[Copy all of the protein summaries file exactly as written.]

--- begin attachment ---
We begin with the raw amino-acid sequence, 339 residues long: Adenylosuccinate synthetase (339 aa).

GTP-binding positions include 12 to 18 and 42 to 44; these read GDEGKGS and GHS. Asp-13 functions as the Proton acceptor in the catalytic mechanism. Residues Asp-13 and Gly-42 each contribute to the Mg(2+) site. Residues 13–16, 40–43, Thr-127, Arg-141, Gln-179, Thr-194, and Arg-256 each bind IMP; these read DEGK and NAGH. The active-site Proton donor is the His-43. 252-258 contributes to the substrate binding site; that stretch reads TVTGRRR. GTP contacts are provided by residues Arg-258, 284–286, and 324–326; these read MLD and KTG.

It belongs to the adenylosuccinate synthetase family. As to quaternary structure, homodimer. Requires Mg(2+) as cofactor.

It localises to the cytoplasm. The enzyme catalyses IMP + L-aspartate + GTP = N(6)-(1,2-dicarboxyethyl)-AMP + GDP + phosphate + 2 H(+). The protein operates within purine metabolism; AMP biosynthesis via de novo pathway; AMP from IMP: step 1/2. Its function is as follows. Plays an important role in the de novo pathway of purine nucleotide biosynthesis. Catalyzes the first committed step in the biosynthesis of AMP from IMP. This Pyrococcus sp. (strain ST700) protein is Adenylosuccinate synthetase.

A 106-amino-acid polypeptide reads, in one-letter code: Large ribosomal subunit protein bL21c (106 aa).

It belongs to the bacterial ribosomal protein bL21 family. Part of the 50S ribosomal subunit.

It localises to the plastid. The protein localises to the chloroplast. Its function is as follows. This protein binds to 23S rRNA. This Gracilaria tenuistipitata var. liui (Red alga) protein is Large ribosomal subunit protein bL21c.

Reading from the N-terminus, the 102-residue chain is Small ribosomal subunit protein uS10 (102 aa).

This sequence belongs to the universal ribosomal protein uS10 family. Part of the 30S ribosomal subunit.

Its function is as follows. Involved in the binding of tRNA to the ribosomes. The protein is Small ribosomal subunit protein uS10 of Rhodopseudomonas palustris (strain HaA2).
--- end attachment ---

We begin with the raw amino-acid sequence, 339 residues long: Adenylosuccinate synthetase (339 aa).

GTP-binding positions include 12 to 18 and 42 to 44; these read GDEGKGS and GHS. Asp-13 functions as the Proton acceptor in the catalytic mechanism. Residues Asp-13 and Gly-42 each contribute to the Mg(2+) site. Residues 13–16, 40–43, Thr-127, Arg-141, Gln-179, Thr-194, and Arg-256 each bind IMP; these read DEGK and NAGH. The active-site Proton donor is the His-43. 252-258 contributes to the substrate binding site; that stretch reads TVTGRRR. GTP contacts are provided by residues Arg-258, 284–286, and 324–326; these read MLD and KTG.

It belongs to the adenylosuccinate synthetase family. As to quaternary structure, homodimer. Requires Mg(2+) as cofactor.

It localises to the cytoplasm. The enzyme catalyses IMP + L-aspartate + GTP = N(6)-(1,2-dicarboxyethyl)-AMP + GDP + phosphate + 2 H(+). The protein operates within purine metabolism; AMP biosynthesis via de novo pathway; AMP from IMP: step 1/2. Its function is as follows. Plays an important role in the de novo pathway of purine nucleotide biosynthesis. Catalyzes the first committed step in the biosynthesis of AMP from IMP. This Pyrococcus sp. (strain ST700) protein is Adenylosuccinate synthetase.

A 106-amino-acid polypeptide reads, in one-letter code: Large ribosomal subunit protein bL21c (106 aa).

It belongs to the bacterial ribosomal protein bL21 family. Part of the 50S ribosomal subunit.

It localises to the plastid. The protein localises to the chloroplast. Its function is as follows. This protein binds to 23S rRNA. This Gracilaria tenuistipitata var. liui (Red alga) protein is Large ribosomal subunit protein bL21c.

Reading from the N-terminus, the 102-residue chain is Small ribosomal subunit protein uS10 (102 aa).

This sequence belongs to the universal ribosomal protein uS10 family. Part of the 30S ribosomal subunit.

Its function is as follows. Involved in the binding of tRNA to the ribosomes. The protein is Small ribosomal subunit protein uS10 of Rhodopseudomonas palustris (strain HaA2).